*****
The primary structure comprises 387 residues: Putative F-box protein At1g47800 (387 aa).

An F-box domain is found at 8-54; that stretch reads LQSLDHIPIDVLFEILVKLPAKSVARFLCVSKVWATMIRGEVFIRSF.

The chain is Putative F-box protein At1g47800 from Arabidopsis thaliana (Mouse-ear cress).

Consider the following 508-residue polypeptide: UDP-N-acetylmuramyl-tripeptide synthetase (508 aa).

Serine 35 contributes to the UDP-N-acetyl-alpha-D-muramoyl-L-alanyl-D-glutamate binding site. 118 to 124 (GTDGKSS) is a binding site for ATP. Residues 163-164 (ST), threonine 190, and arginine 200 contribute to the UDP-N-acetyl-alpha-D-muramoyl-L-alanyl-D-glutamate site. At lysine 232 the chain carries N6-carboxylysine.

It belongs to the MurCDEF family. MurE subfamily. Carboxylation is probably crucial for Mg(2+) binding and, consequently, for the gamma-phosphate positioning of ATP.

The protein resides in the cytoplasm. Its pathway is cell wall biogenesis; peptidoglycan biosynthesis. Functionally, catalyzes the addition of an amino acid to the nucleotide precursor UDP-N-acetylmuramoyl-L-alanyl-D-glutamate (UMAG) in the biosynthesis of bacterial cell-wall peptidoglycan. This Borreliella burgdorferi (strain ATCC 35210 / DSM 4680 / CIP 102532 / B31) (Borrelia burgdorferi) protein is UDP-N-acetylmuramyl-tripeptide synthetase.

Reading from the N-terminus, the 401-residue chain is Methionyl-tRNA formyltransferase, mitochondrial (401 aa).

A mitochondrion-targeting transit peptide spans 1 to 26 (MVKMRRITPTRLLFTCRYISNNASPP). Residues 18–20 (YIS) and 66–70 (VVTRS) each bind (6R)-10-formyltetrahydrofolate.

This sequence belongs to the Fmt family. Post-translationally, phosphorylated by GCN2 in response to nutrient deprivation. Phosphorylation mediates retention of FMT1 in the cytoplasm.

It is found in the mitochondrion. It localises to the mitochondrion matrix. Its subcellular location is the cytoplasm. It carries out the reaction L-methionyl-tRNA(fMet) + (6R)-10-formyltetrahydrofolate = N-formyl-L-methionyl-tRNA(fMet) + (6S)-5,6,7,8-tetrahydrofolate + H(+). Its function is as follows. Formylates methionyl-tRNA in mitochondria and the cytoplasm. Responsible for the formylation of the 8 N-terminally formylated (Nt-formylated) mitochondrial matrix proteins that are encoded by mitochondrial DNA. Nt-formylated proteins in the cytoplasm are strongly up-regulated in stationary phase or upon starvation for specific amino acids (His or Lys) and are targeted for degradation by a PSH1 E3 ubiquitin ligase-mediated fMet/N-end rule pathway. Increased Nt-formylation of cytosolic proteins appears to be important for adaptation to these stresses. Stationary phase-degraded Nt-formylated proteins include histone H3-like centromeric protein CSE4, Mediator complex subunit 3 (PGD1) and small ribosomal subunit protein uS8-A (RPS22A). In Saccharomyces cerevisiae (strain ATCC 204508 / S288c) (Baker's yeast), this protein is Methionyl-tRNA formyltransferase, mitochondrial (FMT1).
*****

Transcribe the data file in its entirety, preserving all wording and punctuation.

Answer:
The primary structure comprises 387 residues: Putative F-box protein At1g47800 (387 aa).

An F-box domain is found at 8-54; that stretch reads LQSLDHIPIDVLFEILVKLPAKSVARFLCVSKVWATMIRGEVFIRSF.

The chain is Putative F-box protein At1g47800 from Arabidopsis thaliana (Mouse-ear cress).

Consider the following 508-residue polypeptide: UDP-N-acetylmuramyl-tripeptide synthetase (508 aa).

Serine 35 contributes to the UDP-N-acetyl-alpha-D-muramoyl-L-alanyl-D-glutamate binding site. 118 to 124 (GTDGKSS) is a binding site for ATP. Residues 163-164 (ST), threonine 190, and arginine 200 contribute to the UDP-N-acetyl-alpha-D-muramoyl-L-alanyl-D-glutamate site. At lysine 232 the chain carries N6-carboxylysine.

It belongs to the MurCDEF family. MurE subfamily. Carboxylation is probably crucial for Mg(2+) binding and, consequently, for the gamma-phosphate positioning of ATP.

The protein resides in the cytoplasm. Its pathway is cell wall biogenesis; peptidoglycan biosynthesis. Functionally, catalyzes the addition of an amino acid to the nucleotide precursor UDP-N-acetylmuramoyl-L-alanyl-D-glutamate (UMAG) in the biosynthesis of bacterial cell-wall peptidoglycan. This Borreliella burgdorferi (strain ATCC 35210 / DSM 4680 / CIP 102532 / B31) (Borrelia burgdorferi) protein is UDP-N-acetylmuramyl-tripeptide synthetase.

Reading from the N-terminus, the 401-residue chain is Methionyl-tRNA formyltransferase, mitochondrial (401 aa).

A mitochondrion-targeting transit peptide spans 1 to 26 (MVKMRRITPTRLLFTCRYISNNASPP). Residues 18–20 (YIS) and 66–70 (VVTRS) each bind (6R)-10-formyltetrahydrofolate.

This sequence belongs to the Fmt family. Post-translationally, phosphorylated by GCN2 in response to nutrient deprivation. Phosphorylation mediates retention of FMT1 in the cytoplasm.

It is found in the mitochondrion. It localises to the mitochondrion matrix. Its subcellular location is the cytoplasm. It carries out the reaction L-methionyl-tRNA(fMet) + (6R)-10-formyltetrahydrofolate = N-formyl-L-methionyl-tRNA(fMet) + (6S)-5,6,7,8-tetrahydrofolate + H(+). Its function is as follows. Formylates methionyl-tRNA in mitochondria and the cytoplasm. Responsible for the formylation of the 8 N-terminally formylated (Nt-formylated) mitochondrial matrix proteins that are encoded by mitochondrial DNA. Nt-formylated proteins in the cytoplasm are strongly up-regulated in stationary phase or upon starvation for specific amino acids (His or Lys) and are targeted for degradation by a PSH1 E3 ubiquitin ligase-mediated fMet/N-end rule pathway. Increased Nt-formylation of cytosolic proteins appears to be important for adaptation to these stresses. Stationary phase-degraded Nt-formylated proteins include histone H3-like centromeric protein CSE4, Mediator complex subunit 3 (PGD1) and small ribosomal subunit protein uS8-A (RPS22A). In Saccharomyces cerevisiae (strain ATCC 204508 / S288c) (Baker's yeast), this protein is Methionyl-tRNA formyltransferase, mitochondrial (FMT1).